Sen. Jeanne ShaheenCynthia (Jeanne) Jeanne ShaheenProgressives push back on decision to shrink Biden's paid family leave program Defense & National Security — Military starts giving guidance on COVID-19 vaccine refusals Blinken pressed to fill empty post overseeing 'Havana syndrome' MORE (D-N.H.) got a hearty endorsement from Vice President Biden in New Hampshire on Wednesday for her reelection fight. 

At a Navy shipyard in Portsmouth, N.H., Biden touted Shaheen's commitment to keeping the shipyard open in the face of defense cuts and the risk of base closures. 

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"Every time there have been attempts to close you down, you have people like Jeanne standing up here...making sure no one thinks about closing this place," Biden told shipyard workers. 

He also credited Republican Sen. Kelly AyotteKelly Ann AyottePoll: New Hampshire Senate race tight Biden likely to tap Robert Califf to return as FDA head Poll: Potential Sununu-Hassan matchup in N.H. a dead heat  MORE (N.H.), and Maine Senators Susan CollinsSusan Margaret CollinsThe Hill's Morning Report - Presented by Uber - Biden makes his pitch as tax questions mount Emanuel defends handling of Chicago police shooting amid opposition to nomination Emanuel to take hot seat in Senate confirmation hearing MORE (R) and Angus KingAngus KingAngus King: Losing climate provisions in reconciliation bill weakens Biden's hands in Glasgow Sunday shows - Democrats' spending plan in the spotlight Independent senator: 'Talking filibuster' or 'alternative' an option MORE (I) for fighting to keep the shipyard open. 

"You keep America safe," he added. 

The vice president also touted the importance of high-skilled manufacturing jobs, such as those at the shipyard, whose primary mission is to overhaul, repair and modernize Los Angeles-class submarines. 

He said such manufacturing jobs were coming back home from places like China. 

"American jobs are coming back. They're coming back home," Biden said. "Investment is pouring in. We have to seize the moment to restore the basic bargain that was never lost at the shipyard." 

"Thank you for what you've done. Thank you for what you continue to do to maintain our military supremacy. Thanks for keeping the middle-class dream alive." 

Shaheen will likely face former Massachusetts Sen. Scott Brown, himself a retired Army National Guard colonel. 

In a statement Wednesday, Shaheen said she "will continue to use my position as chair of the Senate Armed Services Readiness Subcommittee to block the administration's base closure recommendations because I know that's what's best for our national security, our shipyard workers and our economy." 

The Republican National Committee slammed Biden's visit, saying "by only inviting national Democrats to today's event, the Vice President has injected politics where national security and economic issues should have instead been the focus."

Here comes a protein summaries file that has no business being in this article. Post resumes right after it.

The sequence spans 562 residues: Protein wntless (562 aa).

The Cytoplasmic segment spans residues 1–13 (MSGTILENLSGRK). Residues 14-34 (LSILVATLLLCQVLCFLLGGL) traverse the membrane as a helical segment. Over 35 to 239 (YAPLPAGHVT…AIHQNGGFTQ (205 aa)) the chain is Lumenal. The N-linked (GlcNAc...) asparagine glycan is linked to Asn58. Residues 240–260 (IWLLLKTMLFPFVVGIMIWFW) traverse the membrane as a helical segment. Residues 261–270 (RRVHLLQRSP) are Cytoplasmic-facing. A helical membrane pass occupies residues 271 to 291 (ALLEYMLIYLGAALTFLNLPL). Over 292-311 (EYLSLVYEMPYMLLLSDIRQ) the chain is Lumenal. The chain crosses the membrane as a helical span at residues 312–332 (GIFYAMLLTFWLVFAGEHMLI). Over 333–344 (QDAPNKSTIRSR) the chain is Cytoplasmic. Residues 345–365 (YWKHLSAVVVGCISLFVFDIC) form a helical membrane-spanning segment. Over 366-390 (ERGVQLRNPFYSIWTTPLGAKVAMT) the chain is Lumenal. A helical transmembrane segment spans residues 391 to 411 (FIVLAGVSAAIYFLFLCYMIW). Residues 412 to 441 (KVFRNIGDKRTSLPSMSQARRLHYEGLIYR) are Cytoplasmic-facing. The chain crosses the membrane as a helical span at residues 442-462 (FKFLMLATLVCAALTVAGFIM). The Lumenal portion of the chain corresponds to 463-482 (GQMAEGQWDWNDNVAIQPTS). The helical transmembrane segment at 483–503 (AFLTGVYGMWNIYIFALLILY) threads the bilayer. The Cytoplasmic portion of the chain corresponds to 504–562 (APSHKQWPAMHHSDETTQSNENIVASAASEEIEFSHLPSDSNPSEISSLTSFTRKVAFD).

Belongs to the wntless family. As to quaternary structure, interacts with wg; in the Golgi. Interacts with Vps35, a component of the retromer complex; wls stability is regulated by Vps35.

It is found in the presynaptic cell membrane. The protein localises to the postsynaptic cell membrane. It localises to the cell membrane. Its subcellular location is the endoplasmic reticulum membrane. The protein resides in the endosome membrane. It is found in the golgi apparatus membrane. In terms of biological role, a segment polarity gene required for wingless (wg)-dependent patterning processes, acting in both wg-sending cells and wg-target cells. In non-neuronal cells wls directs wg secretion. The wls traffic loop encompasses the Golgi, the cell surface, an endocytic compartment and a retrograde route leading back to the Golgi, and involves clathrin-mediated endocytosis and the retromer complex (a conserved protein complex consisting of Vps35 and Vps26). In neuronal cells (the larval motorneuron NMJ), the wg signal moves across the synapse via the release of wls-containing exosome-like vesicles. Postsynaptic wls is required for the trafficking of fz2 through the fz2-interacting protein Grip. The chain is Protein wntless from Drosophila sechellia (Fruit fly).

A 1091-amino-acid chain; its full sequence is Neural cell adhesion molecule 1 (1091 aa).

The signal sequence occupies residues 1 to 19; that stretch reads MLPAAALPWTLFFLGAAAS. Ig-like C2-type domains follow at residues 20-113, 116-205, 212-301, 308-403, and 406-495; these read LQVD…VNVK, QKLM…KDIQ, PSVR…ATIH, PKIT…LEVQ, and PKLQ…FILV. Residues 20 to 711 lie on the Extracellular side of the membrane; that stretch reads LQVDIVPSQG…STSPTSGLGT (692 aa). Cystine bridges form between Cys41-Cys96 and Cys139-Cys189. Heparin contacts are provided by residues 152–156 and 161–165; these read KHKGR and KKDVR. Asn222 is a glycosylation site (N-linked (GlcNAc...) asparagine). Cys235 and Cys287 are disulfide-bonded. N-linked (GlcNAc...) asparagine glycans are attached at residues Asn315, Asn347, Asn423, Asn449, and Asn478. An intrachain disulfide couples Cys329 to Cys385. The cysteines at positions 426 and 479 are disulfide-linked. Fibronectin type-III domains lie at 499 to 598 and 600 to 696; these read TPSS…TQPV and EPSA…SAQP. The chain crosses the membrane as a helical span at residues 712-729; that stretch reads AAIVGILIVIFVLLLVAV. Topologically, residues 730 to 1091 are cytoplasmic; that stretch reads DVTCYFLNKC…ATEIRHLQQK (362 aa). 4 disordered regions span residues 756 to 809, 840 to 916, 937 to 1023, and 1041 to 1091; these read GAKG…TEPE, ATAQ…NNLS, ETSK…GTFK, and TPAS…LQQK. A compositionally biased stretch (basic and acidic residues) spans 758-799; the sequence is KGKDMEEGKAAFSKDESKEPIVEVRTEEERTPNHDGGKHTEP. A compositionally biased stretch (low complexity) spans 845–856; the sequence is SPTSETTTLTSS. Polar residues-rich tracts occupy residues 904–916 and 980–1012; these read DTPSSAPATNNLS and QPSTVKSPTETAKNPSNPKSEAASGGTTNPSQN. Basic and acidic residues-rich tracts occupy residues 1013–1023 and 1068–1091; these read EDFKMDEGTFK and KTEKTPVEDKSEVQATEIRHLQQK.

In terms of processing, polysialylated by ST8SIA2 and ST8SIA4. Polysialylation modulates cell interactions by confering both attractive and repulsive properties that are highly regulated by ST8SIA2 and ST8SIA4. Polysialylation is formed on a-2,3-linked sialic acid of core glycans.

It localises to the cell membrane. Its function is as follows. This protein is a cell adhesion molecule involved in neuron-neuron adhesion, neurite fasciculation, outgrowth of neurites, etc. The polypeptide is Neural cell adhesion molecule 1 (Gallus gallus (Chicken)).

A Biden aide later said that all members of both New Hampshire and Maine delegations were invited to the event last week.

Other Senate Democrats facing tough reelection battles this Nov. 4 are also touting their protection of military bases from closure. 

The Defense Department is facing defense cuts of $500 billion over the next 10 years under sequestration, and the Pentagon has recommended a new round of base closures in order to meet those cuts. 

Sen. Mark UdallMark Emery UdallKennedy apologizes for calling Haaland a 'whack job' OVERNIGHT ENERGY: Haaland courts moderates during tense confirmation hearing | GOP's Westerman looks to take on Democrats on climate change | White House urges passage of House public lands package Udalls: Haaland criticism motivated 'by something other than her record' MORE (D-Colo.), also a member of the Senate Armed Services Committee who is facing a fight from Rep. Cory GardnerCory GardnerColorado remap plan creates new competitive district Protecting the outdoors: Three cheers for America's best idea Ex-Sen. Cory Gardner joins lobbying firm MORE (R-Colo.), on Thursday wrote a letter to Army leaders asking them to spare Army base Fort Carson from closure. 

"For over 70 years, Fort Carson has provided the men and women of our Army with outstanding training opportunities and an unparalleled quality of life thanks to its ideal location and the abiding support of millions of Coloradans," Udall wrote. 

Last month, Sen. Mary LandrieuMary Loretta LandrieuCassidy wins reelection in Louisiana Bottom line A decade of making a difference: Senate Caucus on Foster Youth MORE (D-La.), another vulnerable Democrat facing a tough contest, sent a letter with Sen. David VitterDavid Bruce VitterBiden inaugural committee to refund former senator's donation due to foreign agent status Bottom line Lysol, Charmin keep new consumer brand group lobbyist busy during pandemic MORE (R-La.), to the Secretary of the Army John McHugh to save Fort Polk from any closures. 

Fort Polk has more than 9,500 troops stationed there and is the second-largest employer after the state of Louisiana, a statement from Landrieu's office said. 

“We believe further steps to downsize the Army, in the midst of the current downsizing, is ill-timed and dangerous," the Aug. 20 letter said.  

Biden's visit to the first presidential primary state on Wednesday also fueled speculation about a possible 2016 run. 

"It’s clear the Vice President is more interested in buoying his presidential ambitions and the reelection prospects of vulnerable Democrats which are all being dragged down by their lockstep support for President Obama and his unpopular agenda," said RNC spokesman Michael Short.